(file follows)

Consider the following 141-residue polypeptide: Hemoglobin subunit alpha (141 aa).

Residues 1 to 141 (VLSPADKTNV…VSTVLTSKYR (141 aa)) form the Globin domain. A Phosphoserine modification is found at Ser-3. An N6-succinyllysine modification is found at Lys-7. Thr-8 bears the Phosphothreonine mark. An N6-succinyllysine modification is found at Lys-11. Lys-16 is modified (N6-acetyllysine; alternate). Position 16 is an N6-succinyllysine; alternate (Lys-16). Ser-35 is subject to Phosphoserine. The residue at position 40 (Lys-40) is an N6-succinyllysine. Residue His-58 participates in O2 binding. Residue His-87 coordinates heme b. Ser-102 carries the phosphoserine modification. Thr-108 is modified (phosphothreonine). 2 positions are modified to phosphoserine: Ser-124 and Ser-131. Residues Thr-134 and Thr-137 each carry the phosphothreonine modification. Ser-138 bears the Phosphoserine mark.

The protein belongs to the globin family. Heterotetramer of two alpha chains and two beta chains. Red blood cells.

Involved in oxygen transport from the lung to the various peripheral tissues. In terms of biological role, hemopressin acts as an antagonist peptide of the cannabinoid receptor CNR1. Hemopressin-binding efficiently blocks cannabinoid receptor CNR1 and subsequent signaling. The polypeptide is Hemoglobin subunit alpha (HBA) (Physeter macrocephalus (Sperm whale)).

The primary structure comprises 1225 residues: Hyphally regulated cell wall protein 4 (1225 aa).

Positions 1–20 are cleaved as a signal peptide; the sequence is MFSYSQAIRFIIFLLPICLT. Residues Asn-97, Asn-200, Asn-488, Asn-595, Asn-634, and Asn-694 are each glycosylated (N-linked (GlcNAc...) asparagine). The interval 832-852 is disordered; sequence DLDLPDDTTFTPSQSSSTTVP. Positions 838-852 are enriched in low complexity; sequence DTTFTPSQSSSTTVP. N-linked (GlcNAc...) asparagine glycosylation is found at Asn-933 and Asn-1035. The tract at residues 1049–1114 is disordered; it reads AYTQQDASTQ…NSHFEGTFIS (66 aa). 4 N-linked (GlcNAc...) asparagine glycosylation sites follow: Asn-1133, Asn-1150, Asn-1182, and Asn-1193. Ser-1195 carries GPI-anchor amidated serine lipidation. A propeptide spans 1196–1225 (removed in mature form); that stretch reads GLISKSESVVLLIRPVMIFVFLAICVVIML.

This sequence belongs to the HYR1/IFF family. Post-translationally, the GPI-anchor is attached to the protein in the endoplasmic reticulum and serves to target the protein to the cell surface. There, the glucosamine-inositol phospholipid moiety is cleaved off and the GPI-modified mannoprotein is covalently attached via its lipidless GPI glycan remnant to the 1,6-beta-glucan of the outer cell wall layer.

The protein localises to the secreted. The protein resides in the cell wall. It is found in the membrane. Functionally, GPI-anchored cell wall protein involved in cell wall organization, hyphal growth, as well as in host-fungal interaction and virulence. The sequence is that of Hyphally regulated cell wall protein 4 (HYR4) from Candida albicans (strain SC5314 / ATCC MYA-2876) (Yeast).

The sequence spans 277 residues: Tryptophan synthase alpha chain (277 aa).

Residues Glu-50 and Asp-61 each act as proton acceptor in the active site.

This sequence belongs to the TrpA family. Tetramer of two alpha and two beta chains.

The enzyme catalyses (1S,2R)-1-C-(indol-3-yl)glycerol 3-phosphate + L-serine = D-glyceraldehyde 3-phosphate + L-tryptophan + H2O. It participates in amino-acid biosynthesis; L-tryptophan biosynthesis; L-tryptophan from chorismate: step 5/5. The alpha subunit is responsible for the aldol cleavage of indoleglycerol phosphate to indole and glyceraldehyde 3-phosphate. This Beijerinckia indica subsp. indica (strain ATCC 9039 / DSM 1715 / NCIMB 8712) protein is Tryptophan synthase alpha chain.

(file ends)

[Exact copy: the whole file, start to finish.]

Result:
Consider the following 141-residue polypeptide: Hemoglobin subunit alpha (141 aa).

Residues 1 to 141 (VLSPADKTNV…VSTVLTSKYR (141 aa)) form the Globin domain. A Phosphoserine modification is found at Ser-3. An N6-succinyllysine modification is found at Lys-7. Thr-8 bears the Phosphothreonine mark. An N6-succinyllysine modification is found at Lys-11. Lys-16 is modified (N6-acetyllysine; alternate). Position 16 is an N6-succinyllysine; alternate (Lys-16). Ser-35 is subject to Phosphoserine. The residue at position 40 (Lys-40) is an N6-succinyllysine. Residue His-58 participates in O2 binding. Residue His-87 coordinates heme b. Ser-102 carries the phosphoserine modification. Thr-108 is modified (phosphothreonine). 2 positions are modified to phosphoserine: Ser-124 and Ser-131. Residues Thr-134 and Thr-137 each carry the phosphothreonine modification. Ser-138 bears the Phosphoserine mark.

The protein belongs to the globin family. Heterotetramer of two alpha chains and two beta chains. Red blood cells.

Involved in oxygen transport from the lung to the various peripheral tissues. In terms of biological role, hemopressin acts as an antagonist peptide of the cannabinoid receptor CNR1. Hemopressin-binding efficiently blocks cannabinoid receptor CNR1 and subsequent signaling. The polypeptide is Hemoglobin subunit alpha (HBA) (Physeter macrocephalus (Sperm whale)).

The primary structure comprises 1225 residues: Hyphally regulated cell wall protein 4 (1225 aa).

Positions 1–20 are cleaved as a signal peptide; the sequence is MFSYSQAIRFIIFLLPICLT. Residues Asn-97, Asn-200, Asn-488, Asn-595, Asn-634, and Asn-694 are each glycosylated (N-linked (GlcNAc...) asparagine). The interval 832-852 is disordered; sequence DLDLPDDTTFTPSQSSSTTVP. Positions 838-852 are enriched in low complexity; sequence DTTFTPSQSSSTTVP. N-linked (GlcNAc...) asparagine glycosylation is found at Asn-933 and Asn-1035. The tract at residues 1049–1114 is disordered; it reads AYTQQDASTQ…NSHFEGTFIS (66 aa). 4 N-linked (GlcNAc...) asparagine glycosylation sites follow: Asn-1133, Asn-1150, Asn-1182, and Asn-1193. Ser-1195 carries GPI-anchor amidated serine lipidation. A propeptide spans 1196–1225 (removed in mature form); that stretch reads GLISKSESVVLLIRPVMIFVFLAICVVIML.

This sequence belongs to the HYR1/IFF family. Post-translationally, the GPI-anchor is attached to the protein in the endoplasmic reticulum and serves to target the protein to the cell surface. There, the glucosamine-inositol phospholipid moiety is cleaved off and the GPI-modified mannoprotein is covalently attached via its lipidless GPI glycan remnant to the 1,6-beta-glucan of the outer cell wall layer.

The protein localises to the secreted. The protein resides in the cell wall. It is found in the membrane. Functionally, GPI-anchored cell wall protein involved in cell wall organization, hyphal growth, as well as in host-fungal interaction and virulence. The sequence is that of Hyphally regulated cell wall protein 4 (HYR4) from Candida albicans (strain SC5314 / ATCC MYA-2876) (Yeast).

The sequence spans 277 residues: Tryptophan synthase alpha chain (277 aa).

Residues Glu-50 and Asp-61 each act as proton acceptor in the active site.

This sequence belongs to the TrpA family. Tetramer of two alpha and two beta chains.

The enzyme catalyses (1S,2R)-1-C-(indol-3-yl)glycerol 3-phosphate + L-serine = D-glyceraldehyde 3-phosphate + L-tryptophan + H2O. It participates in amino-acid biosynthesis; L-tryptophan biosynthesis; L-tryptophan from chorismate: step 5/5. The alpha subunit is responsible for the aldol cleavage of indoleglycerol phosphate to indole and glyceraldehyde 3-phosphate. This Beijerinckia indica subsp. indica (strain ATCC 9039 / DSM 1715 / NCIMB 8712) protein is Tryptophan synthase alpha chain.